Going all in: fortune favors the obsessed
Organizations need obsessive leaders at all levels, if they are to survive and grow in today’s highly competitive landscape. This is even more applicable if they were to disrupt the status quo with a new product or service. Obsession is a necessity but it can also be potentially toxic. It needs to be beautifully embraced but handled with care by the leaders and everyone at the organization.
Beyond grit: all-consuming focus and relentless drive
Obsession at its core is all about undivided focus and relentless drive to achieve an audacious goal. In other words, its grit taken to the extremes. However, unlike grit, obsession carries downsides that if unmanaged, it can be costly to the organization.
Realizing one’s obsession potentially requires self-awareness and self-regulation. Obsession also needs to be balanced with skillful supervision and well-designed checks and balances.
Delighting customers: Jeff Bezos & Amazon
Jeff Bezos and Amazon’s unrelenting focus on customer service has resulted in its explosive growth over the decades. This is still true to date as customer service (along with artificial intelligence) remains at the core of its strategic flywheel.
Bezos started out with offering products that customers always want but at far more choices, faster delivery and lower prices. Amazon also invested heavily in innovation and creating its own products and services that customers don’t know they’ll need but soon come to value. For Jeff Bezos and Amazonians, it’s always about maintaining their Day 1 mentality, where every customer matters, every penny counts and every innovation makes a difference.
Building great products: Elon Musk & Tesla
Elon Musk believes great companies build great products. And so, everything Tesla builds focuses on making delightful and cutting-edge products that make a difference to the society. Musk is also a technologist and a visionary who believes in ‘leading from the front’. He is said to be intimately involved in the design and operational aspects of the firms he leads and the products they’re creating.
The ultimate goal of Elon Musk is to build an organization staffed at all levels by highly driven and talented people. This is especially true for design and engineering functions. In fact, Musk pushes himself and his employees to the extremes – and in so doing rusks undermining what he has achieved.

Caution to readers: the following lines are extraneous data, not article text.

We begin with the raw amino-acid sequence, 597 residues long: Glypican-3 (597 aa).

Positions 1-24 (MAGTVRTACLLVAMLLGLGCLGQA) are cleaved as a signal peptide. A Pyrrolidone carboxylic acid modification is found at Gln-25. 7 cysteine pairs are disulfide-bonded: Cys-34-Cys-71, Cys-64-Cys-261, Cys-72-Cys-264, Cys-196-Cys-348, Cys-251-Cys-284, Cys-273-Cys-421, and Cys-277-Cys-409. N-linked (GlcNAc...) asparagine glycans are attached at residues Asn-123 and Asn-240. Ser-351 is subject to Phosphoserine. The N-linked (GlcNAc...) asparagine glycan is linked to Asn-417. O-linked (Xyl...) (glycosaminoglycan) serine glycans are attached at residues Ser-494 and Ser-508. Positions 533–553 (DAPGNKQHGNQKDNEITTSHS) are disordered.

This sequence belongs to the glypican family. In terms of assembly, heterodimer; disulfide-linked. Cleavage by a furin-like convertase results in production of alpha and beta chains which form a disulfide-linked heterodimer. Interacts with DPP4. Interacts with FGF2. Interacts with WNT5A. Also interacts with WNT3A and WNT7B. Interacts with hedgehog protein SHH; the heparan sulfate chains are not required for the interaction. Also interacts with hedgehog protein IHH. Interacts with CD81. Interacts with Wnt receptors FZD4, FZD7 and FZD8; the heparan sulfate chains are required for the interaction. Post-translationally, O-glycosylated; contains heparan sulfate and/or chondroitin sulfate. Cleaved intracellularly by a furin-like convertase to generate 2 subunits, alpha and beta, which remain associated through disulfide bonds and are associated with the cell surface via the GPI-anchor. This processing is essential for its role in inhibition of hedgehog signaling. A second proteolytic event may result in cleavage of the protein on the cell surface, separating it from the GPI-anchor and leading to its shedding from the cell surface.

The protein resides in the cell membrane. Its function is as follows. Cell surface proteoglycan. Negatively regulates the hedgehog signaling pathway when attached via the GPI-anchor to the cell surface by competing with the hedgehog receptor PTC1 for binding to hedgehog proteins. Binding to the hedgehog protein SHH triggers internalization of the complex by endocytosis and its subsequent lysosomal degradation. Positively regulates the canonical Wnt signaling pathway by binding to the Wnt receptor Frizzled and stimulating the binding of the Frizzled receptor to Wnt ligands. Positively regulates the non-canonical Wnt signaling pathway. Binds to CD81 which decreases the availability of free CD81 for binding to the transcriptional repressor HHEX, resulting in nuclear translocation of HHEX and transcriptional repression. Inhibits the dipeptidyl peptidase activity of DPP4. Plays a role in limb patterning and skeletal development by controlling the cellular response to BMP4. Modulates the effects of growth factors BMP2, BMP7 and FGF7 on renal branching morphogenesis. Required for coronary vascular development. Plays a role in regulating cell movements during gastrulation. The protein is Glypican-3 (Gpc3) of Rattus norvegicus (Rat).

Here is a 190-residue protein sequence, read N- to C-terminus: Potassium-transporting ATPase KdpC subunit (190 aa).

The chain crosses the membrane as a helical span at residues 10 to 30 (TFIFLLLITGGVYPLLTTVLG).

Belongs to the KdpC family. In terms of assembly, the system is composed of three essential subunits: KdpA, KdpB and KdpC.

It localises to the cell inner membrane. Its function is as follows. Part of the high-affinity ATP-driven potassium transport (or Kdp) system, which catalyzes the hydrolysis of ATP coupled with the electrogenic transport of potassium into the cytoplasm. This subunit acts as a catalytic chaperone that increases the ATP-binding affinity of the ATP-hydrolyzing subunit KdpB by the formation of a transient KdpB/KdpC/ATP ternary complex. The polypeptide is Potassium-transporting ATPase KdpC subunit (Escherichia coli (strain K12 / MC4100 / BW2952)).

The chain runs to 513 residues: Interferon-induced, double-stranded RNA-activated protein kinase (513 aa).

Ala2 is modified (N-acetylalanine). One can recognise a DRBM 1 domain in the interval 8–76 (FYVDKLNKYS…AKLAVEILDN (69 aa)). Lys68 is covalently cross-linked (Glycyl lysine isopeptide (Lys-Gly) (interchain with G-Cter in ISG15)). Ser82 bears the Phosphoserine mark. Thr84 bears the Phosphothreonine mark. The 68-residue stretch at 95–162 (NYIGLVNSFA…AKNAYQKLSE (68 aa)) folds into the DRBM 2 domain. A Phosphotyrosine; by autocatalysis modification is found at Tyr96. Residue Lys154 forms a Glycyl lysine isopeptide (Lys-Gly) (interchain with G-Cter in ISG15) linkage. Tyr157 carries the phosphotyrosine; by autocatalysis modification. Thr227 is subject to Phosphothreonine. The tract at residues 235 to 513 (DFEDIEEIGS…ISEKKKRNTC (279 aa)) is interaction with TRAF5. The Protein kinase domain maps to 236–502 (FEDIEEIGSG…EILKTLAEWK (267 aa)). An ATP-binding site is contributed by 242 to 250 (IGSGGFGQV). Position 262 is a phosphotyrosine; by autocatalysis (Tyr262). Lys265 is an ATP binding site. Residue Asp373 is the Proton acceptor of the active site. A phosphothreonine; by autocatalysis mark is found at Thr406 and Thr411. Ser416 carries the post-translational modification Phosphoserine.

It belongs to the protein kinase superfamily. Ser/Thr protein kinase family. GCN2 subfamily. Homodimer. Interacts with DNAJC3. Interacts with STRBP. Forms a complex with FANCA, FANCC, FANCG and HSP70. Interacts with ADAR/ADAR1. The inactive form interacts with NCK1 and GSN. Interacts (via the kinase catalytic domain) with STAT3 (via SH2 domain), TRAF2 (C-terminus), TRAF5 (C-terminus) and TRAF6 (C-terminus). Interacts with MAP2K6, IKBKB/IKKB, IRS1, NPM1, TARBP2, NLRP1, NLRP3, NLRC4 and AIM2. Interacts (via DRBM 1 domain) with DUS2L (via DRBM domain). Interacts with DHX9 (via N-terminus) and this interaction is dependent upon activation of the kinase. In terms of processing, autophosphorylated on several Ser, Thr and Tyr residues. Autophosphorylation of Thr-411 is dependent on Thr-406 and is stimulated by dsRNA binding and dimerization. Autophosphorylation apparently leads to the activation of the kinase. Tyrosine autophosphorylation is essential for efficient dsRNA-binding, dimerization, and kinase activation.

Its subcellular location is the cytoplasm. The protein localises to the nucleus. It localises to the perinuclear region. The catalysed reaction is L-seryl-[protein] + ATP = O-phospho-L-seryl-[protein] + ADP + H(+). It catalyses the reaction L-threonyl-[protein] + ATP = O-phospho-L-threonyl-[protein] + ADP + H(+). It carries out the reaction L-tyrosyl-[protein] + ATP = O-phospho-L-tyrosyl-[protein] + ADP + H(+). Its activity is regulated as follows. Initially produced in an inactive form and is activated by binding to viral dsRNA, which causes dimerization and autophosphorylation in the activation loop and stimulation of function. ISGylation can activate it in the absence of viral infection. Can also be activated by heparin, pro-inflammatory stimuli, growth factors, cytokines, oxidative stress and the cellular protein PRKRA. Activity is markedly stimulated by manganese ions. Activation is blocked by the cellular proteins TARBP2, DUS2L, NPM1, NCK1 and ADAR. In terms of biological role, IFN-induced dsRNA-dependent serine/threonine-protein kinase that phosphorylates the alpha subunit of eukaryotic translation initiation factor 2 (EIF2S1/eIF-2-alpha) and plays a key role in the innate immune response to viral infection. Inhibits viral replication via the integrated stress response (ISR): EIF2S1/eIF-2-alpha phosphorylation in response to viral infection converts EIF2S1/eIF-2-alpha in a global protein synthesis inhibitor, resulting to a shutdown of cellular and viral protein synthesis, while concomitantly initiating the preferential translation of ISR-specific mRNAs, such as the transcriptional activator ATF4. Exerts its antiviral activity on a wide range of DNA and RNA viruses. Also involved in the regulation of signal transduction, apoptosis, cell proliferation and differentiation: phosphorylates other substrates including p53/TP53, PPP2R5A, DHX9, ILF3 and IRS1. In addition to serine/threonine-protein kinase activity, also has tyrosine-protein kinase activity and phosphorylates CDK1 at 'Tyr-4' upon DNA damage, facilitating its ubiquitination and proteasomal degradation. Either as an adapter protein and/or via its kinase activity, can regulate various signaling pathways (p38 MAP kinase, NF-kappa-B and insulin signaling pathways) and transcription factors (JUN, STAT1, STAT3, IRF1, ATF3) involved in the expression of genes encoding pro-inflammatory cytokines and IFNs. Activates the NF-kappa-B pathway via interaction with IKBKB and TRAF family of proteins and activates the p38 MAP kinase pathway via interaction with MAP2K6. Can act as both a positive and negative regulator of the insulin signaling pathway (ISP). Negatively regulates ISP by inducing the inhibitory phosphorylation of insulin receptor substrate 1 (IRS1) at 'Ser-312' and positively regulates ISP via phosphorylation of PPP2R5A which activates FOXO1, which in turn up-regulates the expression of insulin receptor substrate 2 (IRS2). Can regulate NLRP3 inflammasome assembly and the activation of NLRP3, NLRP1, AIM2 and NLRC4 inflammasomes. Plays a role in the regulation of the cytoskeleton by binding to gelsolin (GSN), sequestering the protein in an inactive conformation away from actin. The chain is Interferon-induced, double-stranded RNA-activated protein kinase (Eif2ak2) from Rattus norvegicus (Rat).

Juicing growth: Travis Kalanick & Uber
Travis Kalanick was the driving force behind Uber, effectively providing ridesharing as a viable transportation alternative. Since the rise of Uber empire, many companies around the world have copied their business model.
Travis was particularly obsessive with growth that he took priority over doing what was right. The result was a series of missteps and scandals that threatened to undermine what Travis and his team had built, and eventually his demise. Unfortunately, he had no one on his board, executive team or group of advisors to protect him from his obsessive nature.
The individual’s choice: all in or not?
Vocation is the belief in one’s calling to engage in a specific type of work. For people who find and embrace their vocation, the goal is to select the organization that is the best fit. In doing so, one needs to take the mission, the culture and the values of a firm into account.
Being vocationally obsessed isn’t by always a risk-free undertaking. In some cases, it requires physical, mental and social routines to avoid the pitfalls of being all-in.
The organization’s challenge: nourishing obsession
Organizations are ambivalent about obsession, given its potential for good and bad. They want the perks of it but without any significant downsides. Savvy organizational design can dramatically reduce the risks of obsession. This includes a firm’s decision around its people, culture and values.
Well-designed safeguards are necessities but they shouldn’t become corporate red tapes in offering the best service to the world. Above all, leaders at all levels must learn to sustain their unrelenting focus on the next step while not becoming too distracted from their primary purpose.